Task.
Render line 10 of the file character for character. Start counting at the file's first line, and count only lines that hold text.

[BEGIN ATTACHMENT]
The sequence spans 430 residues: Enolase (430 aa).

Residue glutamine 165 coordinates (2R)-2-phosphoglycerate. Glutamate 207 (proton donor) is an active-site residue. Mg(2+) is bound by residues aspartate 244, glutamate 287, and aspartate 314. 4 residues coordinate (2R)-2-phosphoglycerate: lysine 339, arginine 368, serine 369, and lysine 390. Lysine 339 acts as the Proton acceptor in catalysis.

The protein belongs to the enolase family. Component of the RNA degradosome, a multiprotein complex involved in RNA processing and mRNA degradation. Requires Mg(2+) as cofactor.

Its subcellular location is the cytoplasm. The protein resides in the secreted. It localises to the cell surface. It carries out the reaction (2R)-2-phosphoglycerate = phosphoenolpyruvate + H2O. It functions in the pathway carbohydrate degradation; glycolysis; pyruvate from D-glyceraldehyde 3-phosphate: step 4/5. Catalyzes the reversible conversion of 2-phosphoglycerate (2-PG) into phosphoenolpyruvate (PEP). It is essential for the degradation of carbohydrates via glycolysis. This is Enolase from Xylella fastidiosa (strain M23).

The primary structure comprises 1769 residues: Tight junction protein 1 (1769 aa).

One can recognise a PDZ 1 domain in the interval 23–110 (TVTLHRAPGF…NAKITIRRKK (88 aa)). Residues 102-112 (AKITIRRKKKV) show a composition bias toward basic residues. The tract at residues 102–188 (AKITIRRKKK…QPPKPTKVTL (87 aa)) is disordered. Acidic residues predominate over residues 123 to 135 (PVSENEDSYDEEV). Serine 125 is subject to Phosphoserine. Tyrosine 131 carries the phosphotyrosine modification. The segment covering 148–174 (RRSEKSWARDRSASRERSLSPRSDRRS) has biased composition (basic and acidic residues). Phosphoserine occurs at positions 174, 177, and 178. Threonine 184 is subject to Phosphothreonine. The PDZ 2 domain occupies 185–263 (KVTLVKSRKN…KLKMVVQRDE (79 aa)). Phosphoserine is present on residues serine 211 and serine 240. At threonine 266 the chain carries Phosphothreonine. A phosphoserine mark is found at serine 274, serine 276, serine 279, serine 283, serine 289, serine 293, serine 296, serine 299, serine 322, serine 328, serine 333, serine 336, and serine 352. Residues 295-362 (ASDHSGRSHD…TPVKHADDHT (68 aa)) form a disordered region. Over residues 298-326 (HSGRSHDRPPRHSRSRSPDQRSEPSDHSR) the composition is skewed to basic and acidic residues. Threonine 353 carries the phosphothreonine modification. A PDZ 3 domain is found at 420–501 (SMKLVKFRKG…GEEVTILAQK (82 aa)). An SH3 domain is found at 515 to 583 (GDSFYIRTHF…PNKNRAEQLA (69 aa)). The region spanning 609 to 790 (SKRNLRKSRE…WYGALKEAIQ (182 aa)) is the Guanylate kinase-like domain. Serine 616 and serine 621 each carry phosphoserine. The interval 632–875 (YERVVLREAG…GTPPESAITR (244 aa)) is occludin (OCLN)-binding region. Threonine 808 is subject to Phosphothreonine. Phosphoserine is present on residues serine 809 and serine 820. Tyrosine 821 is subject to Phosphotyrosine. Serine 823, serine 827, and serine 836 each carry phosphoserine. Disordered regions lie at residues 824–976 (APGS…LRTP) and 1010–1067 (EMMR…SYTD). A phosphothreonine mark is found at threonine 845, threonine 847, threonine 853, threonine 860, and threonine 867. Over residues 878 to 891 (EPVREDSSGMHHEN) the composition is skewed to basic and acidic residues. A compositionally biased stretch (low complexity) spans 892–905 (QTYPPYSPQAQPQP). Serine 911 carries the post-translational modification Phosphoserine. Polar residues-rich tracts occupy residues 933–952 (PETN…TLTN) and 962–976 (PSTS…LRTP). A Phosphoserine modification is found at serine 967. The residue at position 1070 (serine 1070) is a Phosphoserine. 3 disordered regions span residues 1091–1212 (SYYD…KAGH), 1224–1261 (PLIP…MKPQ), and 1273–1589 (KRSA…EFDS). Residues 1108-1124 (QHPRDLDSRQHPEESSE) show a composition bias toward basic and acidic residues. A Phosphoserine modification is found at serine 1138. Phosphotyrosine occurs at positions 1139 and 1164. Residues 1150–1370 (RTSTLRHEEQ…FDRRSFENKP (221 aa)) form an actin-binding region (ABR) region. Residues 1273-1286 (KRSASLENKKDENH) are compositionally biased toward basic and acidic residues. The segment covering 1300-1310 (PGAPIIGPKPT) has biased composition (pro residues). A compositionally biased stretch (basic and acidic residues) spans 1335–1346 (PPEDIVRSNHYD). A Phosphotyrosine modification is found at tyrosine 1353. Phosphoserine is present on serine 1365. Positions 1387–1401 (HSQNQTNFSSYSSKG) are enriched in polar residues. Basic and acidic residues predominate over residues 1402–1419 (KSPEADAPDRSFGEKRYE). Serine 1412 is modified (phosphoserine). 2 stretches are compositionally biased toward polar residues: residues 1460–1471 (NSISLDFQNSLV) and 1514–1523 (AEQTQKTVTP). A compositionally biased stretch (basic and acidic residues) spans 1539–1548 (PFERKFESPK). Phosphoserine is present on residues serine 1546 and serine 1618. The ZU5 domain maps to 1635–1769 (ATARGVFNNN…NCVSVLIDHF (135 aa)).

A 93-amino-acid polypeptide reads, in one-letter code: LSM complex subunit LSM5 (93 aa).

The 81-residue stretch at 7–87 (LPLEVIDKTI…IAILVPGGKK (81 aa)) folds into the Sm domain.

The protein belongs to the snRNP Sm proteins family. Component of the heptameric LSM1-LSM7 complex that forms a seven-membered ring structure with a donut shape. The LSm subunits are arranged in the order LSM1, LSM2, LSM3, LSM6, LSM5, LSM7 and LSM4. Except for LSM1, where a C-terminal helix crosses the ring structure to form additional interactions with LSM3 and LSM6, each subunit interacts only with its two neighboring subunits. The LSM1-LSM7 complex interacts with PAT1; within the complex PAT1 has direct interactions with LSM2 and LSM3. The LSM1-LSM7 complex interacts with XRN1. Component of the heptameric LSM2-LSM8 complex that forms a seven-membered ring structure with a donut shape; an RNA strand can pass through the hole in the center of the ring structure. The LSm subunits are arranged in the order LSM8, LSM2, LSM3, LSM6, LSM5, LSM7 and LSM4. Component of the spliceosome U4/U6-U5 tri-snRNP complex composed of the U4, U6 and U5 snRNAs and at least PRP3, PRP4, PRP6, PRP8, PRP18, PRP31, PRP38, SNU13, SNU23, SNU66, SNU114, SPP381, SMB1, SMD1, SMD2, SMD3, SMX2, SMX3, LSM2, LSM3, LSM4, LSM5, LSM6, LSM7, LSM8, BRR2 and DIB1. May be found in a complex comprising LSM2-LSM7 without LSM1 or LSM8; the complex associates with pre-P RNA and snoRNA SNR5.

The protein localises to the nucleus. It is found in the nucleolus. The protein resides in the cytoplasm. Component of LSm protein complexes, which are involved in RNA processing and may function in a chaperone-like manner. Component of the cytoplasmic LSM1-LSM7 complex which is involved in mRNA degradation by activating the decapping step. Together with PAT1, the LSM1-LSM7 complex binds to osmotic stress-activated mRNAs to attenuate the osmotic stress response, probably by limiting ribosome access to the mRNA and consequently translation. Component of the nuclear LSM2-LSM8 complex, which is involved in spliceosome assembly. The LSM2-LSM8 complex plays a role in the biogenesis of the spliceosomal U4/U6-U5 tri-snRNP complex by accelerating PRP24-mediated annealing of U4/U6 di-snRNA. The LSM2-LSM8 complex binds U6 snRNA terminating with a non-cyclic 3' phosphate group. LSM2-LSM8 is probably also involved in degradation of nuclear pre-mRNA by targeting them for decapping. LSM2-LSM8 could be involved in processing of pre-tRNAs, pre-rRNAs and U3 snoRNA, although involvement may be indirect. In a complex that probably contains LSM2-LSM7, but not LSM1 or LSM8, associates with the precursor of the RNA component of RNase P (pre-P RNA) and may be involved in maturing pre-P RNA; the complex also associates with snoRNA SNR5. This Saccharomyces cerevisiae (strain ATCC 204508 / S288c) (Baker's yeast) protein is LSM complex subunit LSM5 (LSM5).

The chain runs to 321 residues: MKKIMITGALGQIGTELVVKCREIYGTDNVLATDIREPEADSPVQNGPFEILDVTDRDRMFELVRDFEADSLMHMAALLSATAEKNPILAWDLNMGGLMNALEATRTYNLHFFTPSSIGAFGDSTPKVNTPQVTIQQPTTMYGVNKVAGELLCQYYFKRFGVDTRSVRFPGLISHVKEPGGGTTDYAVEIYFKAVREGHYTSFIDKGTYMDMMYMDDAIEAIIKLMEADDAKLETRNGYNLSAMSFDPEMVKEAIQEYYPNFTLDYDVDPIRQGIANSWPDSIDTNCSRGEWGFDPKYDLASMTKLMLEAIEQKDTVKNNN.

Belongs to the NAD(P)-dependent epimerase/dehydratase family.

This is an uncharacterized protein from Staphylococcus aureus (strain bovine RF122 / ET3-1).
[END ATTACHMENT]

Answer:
The protein localises to the nucleus. It is found in the nucleolus. The protein resides in the cytoplasm. Component of LSm protein complexes, which are involved in RNA processing and may function in a chaperone-like manner. Component of the cytoplasmic LSM1-LSM7 complex which is involved in mRNA degradation by activating the decapping step. Together with PAT1, the LSM1-LSM7 complex binds to osmotic stress-activated mRNAs to attenuate the osmotic stress response, probably by limiting ribosome access to the mRNA and consequently translation. Component of the nuclear LSM2-LSM8 complex, which is involved in spliceosome assembly. The LSM2-LSM8 complex plays a role in the biogenesis of the spliceosomal U4/U6-U5 tri-snRNP complex by accelerating PRP24-mediated annealing of U4/U6 di-snRNA. The LSM2-LSM8 complex binds U6 snRNA terminating with a non-cyclic 3' phosphate group. LSM2-LSM8 is probably also involved in degradation of nuclear pre-mRNA by targeting them for decapping. LSM2-LSM8 could be involved in processing of pre-tRNAs, pre-rRNAs and U3 snoRNA, although involvement may be indirect. In a complex that probably contains LSM2-LSM7, but not LSM1 or LSM8, associates with the precursor of the RNA component of RNase P (pre-P RNA) and may be involved in maturing pre-P RNA; the complex also associates with snoRNA SNR5. This Saccharomyces cerevisiae (strain ATCC 204508 / S288c) (Baker's yeast) protein is LSM complex subunit LSM5 (LSM5).